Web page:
This article from eSchoolNews this week is most intriguing - it's about a meta review of studies (kind of a research mash-up) from the Metiri Group commissioned by Cisco on how "multimodal learning" using various strategies including multimedia, works better for learning than unimodal, more traditional learning. It talks about sensory, working and long-term memory, and includes references to Bransford's How People Learn among other works. The Bransford work was the basis of Chapter 8 in my book written by Dr. Donna DeGennaro synthesizing a lot of Bransford's ideas.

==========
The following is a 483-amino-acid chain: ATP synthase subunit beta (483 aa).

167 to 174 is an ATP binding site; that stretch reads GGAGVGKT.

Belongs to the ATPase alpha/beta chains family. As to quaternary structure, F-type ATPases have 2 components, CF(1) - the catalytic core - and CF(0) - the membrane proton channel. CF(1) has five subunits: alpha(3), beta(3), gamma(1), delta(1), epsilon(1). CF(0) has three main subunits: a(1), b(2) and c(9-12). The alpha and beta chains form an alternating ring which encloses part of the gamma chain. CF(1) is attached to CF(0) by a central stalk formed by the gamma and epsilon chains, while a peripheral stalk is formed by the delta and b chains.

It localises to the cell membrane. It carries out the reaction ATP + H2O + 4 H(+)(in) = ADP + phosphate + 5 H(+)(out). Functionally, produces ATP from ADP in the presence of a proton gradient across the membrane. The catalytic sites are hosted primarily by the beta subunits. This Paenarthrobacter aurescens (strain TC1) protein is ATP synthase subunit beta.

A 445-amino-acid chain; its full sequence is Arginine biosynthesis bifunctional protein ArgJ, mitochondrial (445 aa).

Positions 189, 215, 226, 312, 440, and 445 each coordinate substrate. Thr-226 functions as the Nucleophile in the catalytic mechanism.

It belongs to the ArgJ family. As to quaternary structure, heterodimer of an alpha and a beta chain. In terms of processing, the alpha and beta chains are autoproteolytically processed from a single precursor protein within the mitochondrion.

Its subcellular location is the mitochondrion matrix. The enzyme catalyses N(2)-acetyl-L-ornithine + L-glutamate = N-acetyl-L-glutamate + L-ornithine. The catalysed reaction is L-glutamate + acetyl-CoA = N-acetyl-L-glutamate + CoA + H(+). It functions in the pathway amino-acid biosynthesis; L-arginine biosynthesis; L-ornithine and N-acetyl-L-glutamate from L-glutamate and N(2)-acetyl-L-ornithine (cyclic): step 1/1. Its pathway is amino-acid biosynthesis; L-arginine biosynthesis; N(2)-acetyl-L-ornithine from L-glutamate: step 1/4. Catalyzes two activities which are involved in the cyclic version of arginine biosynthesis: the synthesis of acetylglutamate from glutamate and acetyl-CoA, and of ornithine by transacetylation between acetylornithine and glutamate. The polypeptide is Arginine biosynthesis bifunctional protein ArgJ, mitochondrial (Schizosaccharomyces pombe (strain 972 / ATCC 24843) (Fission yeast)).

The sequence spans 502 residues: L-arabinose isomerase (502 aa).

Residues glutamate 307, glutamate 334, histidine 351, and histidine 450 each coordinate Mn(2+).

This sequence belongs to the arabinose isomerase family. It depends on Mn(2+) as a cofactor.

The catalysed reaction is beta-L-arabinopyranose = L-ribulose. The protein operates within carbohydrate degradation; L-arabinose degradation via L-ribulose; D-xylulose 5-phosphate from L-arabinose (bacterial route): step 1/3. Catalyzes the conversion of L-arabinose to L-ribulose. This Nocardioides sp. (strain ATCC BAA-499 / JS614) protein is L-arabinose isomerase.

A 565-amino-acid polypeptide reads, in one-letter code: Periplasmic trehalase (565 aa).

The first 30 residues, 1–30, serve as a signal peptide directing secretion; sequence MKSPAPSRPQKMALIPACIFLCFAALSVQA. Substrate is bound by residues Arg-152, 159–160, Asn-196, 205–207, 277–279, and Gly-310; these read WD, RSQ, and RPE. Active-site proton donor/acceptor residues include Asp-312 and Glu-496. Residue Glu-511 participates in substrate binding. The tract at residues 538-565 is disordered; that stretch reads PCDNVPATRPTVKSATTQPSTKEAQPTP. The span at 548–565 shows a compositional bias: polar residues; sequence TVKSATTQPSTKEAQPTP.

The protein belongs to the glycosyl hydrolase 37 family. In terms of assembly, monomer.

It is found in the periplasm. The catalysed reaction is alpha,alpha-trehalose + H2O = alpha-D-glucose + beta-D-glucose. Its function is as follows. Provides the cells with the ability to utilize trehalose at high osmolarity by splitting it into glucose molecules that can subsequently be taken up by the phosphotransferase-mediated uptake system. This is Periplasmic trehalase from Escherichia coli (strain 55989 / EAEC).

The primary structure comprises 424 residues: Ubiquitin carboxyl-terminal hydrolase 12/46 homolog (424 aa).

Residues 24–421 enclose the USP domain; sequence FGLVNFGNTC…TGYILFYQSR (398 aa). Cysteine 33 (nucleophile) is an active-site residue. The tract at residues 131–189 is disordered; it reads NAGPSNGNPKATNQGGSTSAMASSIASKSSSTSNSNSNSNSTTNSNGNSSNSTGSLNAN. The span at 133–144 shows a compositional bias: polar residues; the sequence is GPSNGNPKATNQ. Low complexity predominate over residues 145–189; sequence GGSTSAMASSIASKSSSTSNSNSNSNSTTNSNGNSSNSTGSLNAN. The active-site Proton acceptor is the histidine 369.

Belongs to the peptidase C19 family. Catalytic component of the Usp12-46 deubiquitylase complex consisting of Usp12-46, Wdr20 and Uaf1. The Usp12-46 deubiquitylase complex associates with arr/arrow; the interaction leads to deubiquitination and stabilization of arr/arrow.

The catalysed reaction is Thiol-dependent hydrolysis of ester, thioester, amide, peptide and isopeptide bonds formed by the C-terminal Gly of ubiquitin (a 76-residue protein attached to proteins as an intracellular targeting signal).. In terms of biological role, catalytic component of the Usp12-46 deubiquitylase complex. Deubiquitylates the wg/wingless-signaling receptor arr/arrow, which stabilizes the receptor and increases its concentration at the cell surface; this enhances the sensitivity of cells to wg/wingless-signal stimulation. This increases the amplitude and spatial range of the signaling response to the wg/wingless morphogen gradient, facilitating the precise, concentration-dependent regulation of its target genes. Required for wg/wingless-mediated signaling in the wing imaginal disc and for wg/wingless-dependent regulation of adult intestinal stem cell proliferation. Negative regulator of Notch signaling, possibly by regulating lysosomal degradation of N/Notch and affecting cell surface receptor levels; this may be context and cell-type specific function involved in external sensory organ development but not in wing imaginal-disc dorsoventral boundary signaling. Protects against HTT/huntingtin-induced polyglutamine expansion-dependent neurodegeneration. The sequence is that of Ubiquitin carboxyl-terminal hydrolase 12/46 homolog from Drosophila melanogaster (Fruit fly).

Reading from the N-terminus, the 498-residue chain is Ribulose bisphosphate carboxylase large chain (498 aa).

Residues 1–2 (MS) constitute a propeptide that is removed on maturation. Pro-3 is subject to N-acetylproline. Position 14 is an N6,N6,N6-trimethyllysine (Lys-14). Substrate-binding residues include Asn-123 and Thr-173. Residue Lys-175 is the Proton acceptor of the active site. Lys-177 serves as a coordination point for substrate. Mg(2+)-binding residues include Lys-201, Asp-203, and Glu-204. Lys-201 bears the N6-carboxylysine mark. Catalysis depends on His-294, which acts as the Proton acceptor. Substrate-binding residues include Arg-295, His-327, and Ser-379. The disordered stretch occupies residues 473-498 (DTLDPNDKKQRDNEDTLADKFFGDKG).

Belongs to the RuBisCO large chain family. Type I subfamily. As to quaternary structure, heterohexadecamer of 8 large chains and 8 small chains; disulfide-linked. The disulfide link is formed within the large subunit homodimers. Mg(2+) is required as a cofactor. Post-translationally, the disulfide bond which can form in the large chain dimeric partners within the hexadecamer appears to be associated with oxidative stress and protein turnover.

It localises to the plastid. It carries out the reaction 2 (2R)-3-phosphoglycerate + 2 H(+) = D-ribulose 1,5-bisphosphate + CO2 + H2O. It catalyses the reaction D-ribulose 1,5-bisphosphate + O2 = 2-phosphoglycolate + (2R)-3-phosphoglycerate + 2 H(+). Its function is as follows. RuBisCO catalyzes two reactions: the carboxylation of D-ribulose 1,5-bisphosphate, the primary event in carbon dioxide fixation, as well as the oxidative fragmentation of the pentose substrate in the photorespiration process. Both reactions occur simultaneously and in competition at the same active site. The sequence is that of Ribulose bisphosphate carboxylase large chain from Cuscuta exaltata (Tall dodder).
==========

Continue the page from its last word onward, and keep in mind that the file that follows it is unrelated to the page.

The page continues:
One thing I really like if you read the entire study "Multimodal Learning Through Media: What the Research Says," is the specifity of the recommendations. Every instructional designer ought to be reading this because it says where text and graphics should be placed on a page for maximum understanding, for instance. Maybe designers already are reading it, I don't know. But there still are plenty of applications that haven't really taken how the brain is stimulated into consideration when creating their interfaces. It's also a great answer to the critics of "edutainment" - motivation, engagement, multimodal learning and brain research all point to interactivity and visual appeal as integral to effectiveness. Of course lots of good teachers pretty much knew this viscerally anyway. But good that it's all pulled together in an accessible and well-written way.